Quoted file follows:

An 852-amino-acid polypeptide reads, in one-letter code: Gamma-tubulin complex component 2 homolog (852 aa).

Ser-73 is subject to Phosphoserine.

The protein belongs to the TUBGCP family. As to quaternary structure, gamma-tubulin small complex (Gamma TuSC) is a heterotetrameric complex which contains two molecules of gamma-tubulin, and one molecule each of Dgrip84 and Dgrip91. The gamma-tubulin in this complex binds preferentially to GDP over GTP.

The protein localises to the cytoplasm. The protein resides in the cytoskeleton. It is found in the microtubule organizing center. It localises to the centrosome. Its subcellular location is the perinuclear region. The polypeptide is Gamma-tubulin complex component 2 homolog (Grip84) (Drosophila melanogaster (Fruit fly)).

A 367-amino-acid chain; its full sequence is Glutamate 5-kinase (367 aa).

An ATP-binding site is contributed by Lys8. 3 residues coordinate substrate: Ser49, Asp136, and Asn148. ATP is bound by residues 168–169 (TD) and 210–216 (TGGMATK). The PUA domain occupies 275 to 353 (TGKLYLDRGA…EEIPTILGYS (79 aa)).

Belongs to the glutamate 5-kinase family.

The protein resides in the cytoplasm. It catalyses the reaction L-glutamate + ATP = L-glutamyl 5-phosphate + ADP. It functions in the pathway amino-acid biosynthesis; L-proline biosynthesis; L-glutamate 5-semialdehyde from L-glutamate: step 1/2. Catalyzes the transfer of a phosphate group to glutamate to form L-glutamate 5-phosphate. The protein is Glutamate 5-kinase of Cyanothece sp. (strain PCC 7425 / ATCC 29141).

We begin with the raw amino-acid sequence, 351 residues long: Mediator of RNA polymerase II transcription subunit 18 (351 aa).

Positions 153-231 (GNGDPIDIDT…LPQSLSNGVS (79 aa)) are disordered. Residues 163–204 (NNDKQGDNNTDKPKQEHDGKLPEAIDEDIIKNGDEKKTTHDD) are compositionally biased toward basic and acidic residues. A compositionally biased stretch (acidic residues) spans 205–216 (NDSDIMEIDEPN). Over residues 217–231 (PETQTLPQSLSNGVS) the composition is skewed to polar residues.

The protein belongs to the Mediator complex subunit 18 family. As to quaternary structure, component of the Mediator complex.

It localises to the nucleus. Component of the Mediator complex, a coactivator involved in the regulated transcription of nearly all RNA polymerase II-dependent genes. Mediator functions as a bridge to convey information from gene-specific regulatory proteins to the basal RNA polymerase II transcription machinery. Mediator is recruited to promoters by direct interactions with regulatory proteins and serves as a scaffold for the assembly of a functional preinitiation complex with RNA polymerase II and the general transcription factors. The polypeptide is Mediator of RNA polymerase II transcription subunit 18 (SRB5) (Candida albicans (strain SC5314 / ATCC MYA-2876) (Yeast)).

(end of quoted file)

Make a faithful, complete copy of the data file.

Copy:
An 852-amino-acid polypeptide reads, in one-letter code: Gamma-tubulin complex component 2 homolog (852 aa).

Ser-73 is subject to Phosphoserine.

The protein belongs to the TUBGCP family. As to quaternary structure, gamma-tubulin small complex (Gamma TuSC) is a heterotetrameric complex which contains two molecules of gamma-tubulin, and one molecule each of Dgrip84 and Dgrip91. The gamma-tubulin in this complex binds preferentially to GDP over GTP.

The protein localises to the cytoplasm. The protein resides in the cytoskeleton. It is found in the microtubule organizing center. It localises to the centrosome. Its subcellular location is the perinuclear region. The polypeptide is Gamma-tubulin complex component 2 homolog (Grip84) (Drosophila melanogaster (Fruit fly)).

A 367-amino-acid chain; its full sequence is Glutamate 5-kinase (367 aa).

An ATP-binding site is contributed by Lys8. 3 residues coordinate substrate: Ser49, Asp136, and Asn148. ATP is bound by residues 168–169 (TD) and 210–216 (TGGMATK). The PUA domain occupies 275 to 353 (TGKLYLDRGA…EEIPTILGYS (79 aa)).

Belongs to the glutamate 5-kinase family.

The protein resides in the cytoplasm. It catalyses the reaction L-glutamate + ATP = L-glutamyl 5-phosphate + ADP. It functions in the pathway amino-acid biosynthesis; L-proline biosynthesis; L-glutamate 5-semialdehyde from L-glutamate: step 1/2. Catalyzes the transfer of a phosphate group to glutamate to form L-glutamate 5-phosphate. The protein is Glutamate 5-kinase of Cyanothece sp. (strain PCC 7425 / ATCC 29141).

We begin with the raw amino-acid sequence, 351 residues long: Mediator of RNA polymerase II transcription subunit 18 (351 aa).

Positions 153-231 (GNGDPIDIDT…LPQSLSNGVS (79 aa)) are disordered. Residues 163–204 (NNDKQGDNNTDKPKQEHDGKLPEAIDEDIIKNGDEKKTTHDD) are compositionally biased toward basic and acidic residues. A compositionally biased stretch (acidic residues) spans 205–216 (NDSDIMEIDEPN). Over residues 217–231 (PETQTLPQSLSNGVS) the composition is skewed to polar residues.

The protein belongs to the Mediator complex subunit 18 family. As to quaternary structure, component of the Mediator complex.

It localises to the nucleus. Component of the Mediator complex, a coactivator involved in the regulated transcription of nearly all RNA polymerase II-dependent genes. Mediator functions as a bridge to convey information from gene-specific regulatory proteins to the basal RNA polymerase II transcription machinery. Mediator is recruited to promoters by direct interactions with regulatory proteins and serves as a scaffold for the assembly of a functional preinitiation complex with RNA polymerase II and the general transcription factors. The polypeptide is Mediator of RNA polymerase II transcription subunit 18 (SRB5) (Candida albicans (strain SC5314 / ATCC MYA-2876) (Yeast)).